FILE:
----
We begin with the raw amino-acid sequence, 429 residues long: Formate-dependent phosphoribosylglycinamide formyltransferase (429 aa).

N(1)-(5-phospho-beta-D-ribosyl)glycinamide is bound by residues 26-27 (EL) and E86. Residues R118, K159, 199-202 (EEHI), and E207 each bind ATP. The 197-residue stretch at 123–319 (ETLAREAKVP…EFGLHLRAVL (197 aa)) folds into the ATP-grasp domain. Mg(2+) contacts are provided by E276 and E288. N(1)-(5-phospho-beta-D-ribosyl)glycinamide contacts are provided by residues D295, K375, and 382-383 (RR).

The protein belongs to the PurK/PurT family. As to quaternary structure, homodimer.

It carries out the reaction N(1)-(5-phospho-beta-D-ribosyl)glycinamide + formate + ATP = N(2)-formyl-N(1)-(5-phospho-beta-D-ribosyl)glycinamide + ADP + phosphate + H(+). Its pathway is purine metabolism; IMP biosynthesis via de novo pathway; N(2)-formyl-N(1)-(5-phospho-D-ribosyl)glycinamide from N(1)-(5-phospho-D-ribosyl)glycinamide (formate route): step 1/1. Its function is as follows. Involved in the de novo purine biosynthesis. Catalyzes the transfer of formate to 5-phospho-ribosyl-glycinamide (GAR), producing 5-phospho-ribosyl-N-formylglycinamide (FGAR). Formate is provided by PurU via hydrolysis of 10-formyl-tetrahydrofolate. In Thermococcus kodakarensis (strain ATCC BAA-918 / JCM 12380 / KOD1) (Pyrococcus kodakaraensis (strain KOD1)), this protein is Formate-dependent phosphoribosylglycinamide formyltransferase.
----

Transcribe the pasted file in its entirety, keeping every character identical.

We begin with the raw amino-acid sequence, 429 residues long: Formate-dependent phosphoribosylglycinamide formyltransferase (429 aa).

N(1)-(5-phospho-beta-D-ribosyl)glycinamide is bound by residues 26-27 (EL) and E86. Residues R118, K159, 199-202 (EEHI), and E207 each bind ATP. The 197-residue stretch at 123–319 (ETLAREAKVP…EFGLHLRAVL (197 aa)) folds into the ATP-grasp domain. Mg(2+) contacts are provided by E276 and E288. N(1)-(5-phospho-beta-D-ribosyl)glycinamide contacts are provided by residues D295, K375, and 382-383 (RR).

The protein belongs to the PurK/PurT family. As to quaternary structure, homodimer.

It carries out the reaction N(1)-(5-phospho-beta-D-ribosyl)glycinamide + formate + ATP = N(2)-formyl-N(1)-(5-phospho-beta-D-ribosyl)glycinamide + ADP + phosphate + H(+). Its pathway is purine metabolism; IMP biosynthesis via de novo pathway; N(2)-formyl-N(1)-(5-phospho-D-ribosyl)glycinamide from N(1)-(5-phospho-D-ribosyl)glycinamide (formate route): step 1/1. Its function is as follows. Involved in the de novo purine biosynthesis. Catalyzes the transfer of formate to 5-phospho-ribosyl-glycinamide (GAR), producing 5-phospho-ribosyl-N-formylglycinamide (FGAR). Formate is provided by PurU via hydrolysis of 10-formyl-tetrahydrofolate. In Thermococcus kodakarensis (strain ATCC BAA-918 / JCM 12380 / KOD1) (Pyrococcus kodakaraensis (strain KOD1)), this protein is Formate-dependent phosphoribosylglycinamide formyltransferase.